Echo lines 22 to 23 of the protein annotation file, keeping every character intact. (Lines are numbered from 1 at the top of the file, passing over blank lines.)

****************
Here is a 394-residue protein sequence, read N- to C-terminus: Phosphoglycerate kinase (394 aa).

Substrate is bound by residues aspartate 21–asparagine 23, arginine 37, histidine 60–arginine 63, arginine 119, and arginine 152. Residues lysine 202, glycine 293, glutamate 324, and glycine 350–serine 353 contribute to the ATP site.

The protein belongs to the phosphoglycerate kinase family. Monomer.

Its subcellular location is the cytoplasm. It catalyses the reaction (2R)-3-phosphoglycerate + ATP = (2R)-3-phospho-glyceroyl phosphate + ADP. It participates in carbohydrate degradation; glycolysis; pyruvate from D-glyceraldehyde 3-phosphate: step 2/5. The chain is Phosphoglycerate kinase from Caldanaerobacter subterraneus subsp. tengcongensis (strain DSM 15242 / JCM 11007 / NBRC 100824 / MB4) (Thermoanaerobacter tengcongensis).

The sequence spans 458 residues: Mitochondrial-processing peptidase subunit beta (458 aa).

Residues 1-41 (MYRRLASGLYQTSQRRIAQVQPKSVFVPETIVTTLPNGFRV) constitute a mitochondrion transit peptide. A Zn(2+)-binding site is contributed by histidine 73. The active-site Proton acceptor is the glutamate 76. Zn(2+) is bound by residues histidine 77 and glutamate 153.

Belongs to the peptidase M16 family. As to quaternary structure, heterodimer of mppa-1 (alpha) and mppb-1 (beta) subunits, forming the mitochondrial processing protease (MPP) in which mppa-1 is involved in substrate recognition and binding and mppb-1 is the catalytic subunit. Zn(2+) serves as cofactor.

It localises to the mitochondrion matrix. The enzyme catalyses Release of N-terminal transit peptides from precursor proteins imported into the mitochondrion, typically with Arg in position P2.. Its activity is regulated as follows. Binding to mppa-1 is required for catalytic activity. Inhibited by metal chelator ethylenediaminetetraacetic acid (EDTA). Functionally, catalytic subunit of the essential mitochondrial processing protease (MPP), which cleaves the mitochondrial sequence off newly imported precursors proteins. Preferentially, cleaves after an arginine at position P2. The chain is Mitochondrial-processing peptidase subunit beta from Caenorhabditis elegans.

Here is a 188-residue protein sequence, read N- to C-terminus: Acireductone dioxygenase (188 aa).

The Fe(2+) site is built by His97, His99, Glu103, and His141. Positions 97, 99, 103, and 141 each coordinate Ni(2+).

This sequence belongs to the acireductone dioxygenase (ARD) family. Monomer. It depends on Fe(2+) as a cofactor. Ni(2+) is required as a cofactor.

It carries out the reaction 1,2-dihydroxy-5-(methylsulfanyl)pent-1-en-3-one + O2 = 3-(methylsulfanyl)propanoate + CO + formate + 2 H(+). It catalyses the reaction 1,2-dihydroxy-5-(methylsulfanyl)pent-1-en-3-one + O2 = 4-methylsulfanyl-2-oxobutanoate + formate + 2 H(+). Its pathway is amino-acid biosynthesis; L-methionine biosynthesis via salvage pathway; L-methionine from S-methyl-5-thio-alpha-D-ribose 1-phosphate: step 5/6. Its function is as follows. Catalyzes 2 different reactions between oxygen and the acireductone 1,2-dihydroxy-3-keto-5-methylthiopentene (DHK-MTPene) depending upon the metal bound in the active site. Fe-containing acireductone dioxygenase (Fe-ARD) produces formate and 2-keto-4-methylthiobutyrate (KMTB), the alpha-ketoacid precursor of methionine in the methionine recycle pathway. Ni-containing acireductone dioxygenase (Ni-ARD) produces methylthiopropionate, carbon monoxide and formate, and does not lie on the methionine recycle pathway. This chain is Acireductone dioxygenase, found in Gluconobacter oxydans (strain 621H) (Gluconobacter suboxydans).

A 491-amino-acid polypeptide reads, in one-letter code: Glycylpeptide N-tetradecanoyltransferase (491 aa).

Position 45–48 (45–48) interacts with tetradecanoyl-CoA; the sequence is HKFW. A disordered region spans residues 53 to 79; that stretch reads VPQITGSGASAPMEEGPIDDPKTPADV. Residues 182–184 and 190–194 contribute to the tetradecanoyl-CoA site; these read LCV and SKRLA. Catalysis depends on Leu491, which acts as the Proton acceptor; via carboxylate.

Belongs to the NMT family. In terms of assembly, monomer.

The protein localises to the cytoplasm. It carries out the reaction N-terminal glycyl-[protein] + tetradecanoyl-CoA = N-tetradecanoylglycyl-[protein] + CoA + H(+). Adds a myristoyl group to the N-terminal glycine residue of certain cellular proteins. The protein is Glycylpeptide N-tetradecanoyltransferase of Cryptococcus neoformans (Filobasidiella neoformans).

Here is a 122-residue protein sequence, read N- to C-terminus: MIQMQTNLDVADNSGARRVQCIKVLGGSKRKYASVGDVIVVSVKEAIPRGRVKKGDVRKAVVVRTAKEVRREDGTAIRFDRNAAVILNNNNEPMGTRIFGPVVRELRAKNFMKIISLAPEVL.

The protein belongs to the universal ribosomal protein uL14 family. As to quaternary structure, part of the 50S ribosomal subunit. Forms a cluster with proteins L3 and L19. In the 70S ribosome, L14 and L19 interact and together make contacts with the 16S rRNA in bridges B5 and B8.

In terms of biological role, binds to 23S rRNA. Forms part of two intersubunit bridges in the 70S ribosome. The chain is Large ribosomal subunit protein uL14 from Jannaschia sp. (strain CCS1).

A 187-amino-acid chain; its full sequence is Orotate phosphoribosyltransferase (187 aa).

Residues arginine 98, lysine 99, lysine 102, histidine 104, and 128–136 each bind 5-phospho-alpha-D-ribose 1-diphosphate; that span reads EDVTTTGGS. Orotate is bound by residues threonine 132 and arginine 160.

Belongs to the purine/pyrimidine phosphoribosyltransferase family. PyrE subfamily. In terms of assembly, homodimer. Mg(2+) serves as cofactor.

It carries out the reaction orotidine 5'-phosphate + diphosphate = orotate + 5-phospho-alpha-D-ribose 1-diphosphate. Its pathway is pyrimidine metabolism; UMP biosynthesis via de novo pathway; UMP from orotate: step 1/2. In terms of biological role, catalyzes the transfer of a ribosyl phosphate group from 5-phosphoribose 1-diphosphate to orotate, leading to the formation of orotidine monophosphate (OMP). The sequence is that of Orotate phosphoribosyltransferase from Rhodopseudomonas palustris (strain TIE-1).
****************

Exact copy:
Belongs to the purine/pyrimidine phosphoribosyltransferase family. PyrE subfamily. In terms of assembly, homodimer. Mg(2+) serves as cofactor.

It carries out the reaction orotidine 5'-phosphate + diphosphate = orotate + 5-phospho-alpha-D-ribose 1-diphosphate. Its pathway is pyrimidine metabolism; UMP biosynthesis via de novo pathway; UMP from orotate: step 1/2. In terms of biological role, catalyzes the transfer of a ribosyl phosphate group from 5-phosphoribose 1-diphosphate to orotate, leading to the formation of orotidine monophosphate (OMP). The sequence is that of Orotate phosphoribosyltransferase from Rhodopseudomonas palustris (strain TIE-1).